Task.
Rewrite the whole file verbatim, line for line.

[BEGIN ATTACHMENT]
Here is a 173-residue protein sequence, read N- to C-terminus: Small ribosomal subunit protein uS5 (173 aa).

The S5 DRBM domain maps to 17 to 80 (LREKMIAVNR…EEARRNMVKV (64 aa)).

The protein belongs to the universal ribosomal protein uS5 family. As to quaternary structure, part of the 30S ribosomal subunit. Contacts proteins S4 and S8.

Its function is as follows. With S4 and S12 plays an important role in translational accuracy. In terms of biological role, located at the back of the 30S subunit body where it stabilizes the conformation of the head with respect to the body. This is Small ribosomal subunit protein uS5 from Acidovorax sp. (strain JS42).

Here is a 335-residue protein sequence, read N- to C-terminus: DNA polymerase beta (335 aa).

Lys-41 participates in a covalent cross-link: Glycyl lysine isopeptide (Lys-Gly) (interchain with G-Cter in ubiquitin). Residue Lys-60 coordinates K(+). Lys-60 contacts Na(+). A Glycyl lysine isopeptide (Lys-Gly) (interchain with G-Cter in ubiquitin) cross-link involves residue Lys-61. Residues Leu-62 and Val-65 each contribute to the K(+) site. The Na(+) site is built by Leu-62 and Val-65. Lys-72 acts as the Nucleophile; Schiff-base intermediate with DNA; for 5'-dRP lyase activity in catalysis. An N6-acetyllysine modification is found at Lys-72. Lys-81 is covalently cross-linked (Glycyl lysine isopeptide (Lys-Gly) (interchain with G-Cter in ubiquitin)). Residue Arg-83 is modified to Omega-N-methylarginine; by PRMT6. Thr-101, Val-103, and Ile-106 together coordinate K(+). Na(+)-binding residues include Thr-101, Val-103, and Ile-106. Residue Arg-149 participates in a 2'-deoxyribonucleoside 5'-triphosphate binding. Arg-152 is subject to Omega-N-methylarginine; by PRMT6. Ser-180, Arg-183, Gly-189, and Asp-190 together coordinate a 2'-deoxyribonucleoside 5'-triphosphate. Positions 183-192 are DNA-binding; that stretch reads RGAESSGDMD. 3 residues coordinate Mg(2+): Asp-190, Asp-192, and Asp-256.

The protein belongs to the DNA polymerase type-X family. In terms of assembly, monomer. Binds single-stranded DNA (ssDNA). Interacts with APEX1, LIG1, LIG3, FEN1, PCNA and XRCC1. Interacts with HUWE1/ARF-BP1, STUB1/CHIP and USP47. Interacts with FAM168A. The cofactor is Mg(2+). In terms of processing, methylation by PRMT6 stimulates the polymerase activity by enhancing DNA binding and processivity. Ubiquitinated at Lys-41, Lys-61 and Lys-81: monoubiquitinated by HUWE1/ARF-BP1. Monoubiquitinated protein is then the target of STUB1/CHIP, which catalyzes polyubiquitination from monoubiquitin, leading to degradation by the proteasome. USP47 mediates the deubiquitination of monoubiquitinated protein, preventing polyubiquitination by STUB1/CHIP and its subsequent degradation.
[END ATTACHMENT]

Here is a 173-residue protein sequence, read N- to C-terminus: Small ribosomal subunit protein uS5 (173 aa).

The S5 DRBM domain maps to 17 to 80 (LREKMIAVNR…EEARRNMVKV (64 aa)).

The protein belongs to the universal ribosomal protein uS5 family. As to quaternary structure, part of the 30S ribosomal subunit. Contacts proteins S4 and S8.

Its function is as follows. With S4 and S12 plays an important role in translational accuracy. In terms of biological role, located at the back of the 30S subunit body where it stabilizes the conformation of the head with respect to the body. This is Small ribosomal subunit protein uS5 from Acidovorax sp. (strain JS42).

Here is a 335-residue protein sequence, read N- to C-terminus: DNA polymerase beta (335 aa).

Lys-41 participates in a covalent cross-link: Glycyl lysine isopeptide (Lys-Gly) (interchain with G-Cter in ubiquitin). Residue Lys-60 coordinates K(+). Lys-60 contacts Na(+). A Glycyl lysine isopeptide (Lys-Gly) (interchain with G-Cter in ubiquitin) cross-link involves residue Lys-61. Residues Leu-62 and Val-65 each contribute to the K(+) site. The Na(+) site is built by Leu-62 and Val-65. Lys-72 acts as the Nucleophile; Schiff-base intermediate with DNA; for 5'-dRP lyase activity in catalysis. An N6-acetyllysine modification is found at Lys-72. Lys-81 is covalently cross-linked (Glycyl lysine isopeptide (Lys-Gly) (interchain with G-Cter in ubiquitin)). Residue Arg-83 is modified to Omega-N-methylarginine; by PRMT6. Thr-101, Val-103, and Ile-106 together coordinate K(+). Na(+)-binding residues include Thr-101, Val-103, and Ile-106. Residue Arg-149 participates in a 2'-deoxyribonucleoside 5'-triphosphate binding. Arg-152 is subject to Omega-N-methylarginine; by PRMT6. Ser-180, Arg-183, Gly-189, and Asp-190 together coordinate a 2'-deoxyribonucleoside 5'-triphosphate. Positions 183-192 are DNA-binding; that stretch reads RGAESSGDMD. 3 residues coordinate Mg(2+): Asp-190, Asp-192, and Asp-256.

The protein belongs to the DNA polymerase type-X family. In terms of assembly, monomer. Binds single-stranded DNA (ssDNA). Interacts with APEX1, LIG1, LIG3, FEN1, PCNA and XRCC1. Interacts with HUWE1/ARF-BP1, STUB1/CHIP and USP47. Interacts with FAM168A. The cofactor is Mg(2+). In terms of processing, methylation by PRMT6 stimulates the polymerase activity by enhancing DNA binding and processivity. Ubiquitinated at Lys-41, Lys-61 and Lys-81: monoubiquitinated by HUWE1/ARF-BP1. Monoubiquitinated protein is then the target of STUB1/CHIP, which catalyzes polyubiquitination from monoubiquitin, leading to degradation by the proteasome. USP47 mediates the deubiquitination of monoubiquitinated protein, preventing polyubiquitination by STUB1/CHIP and its subsequent degradation.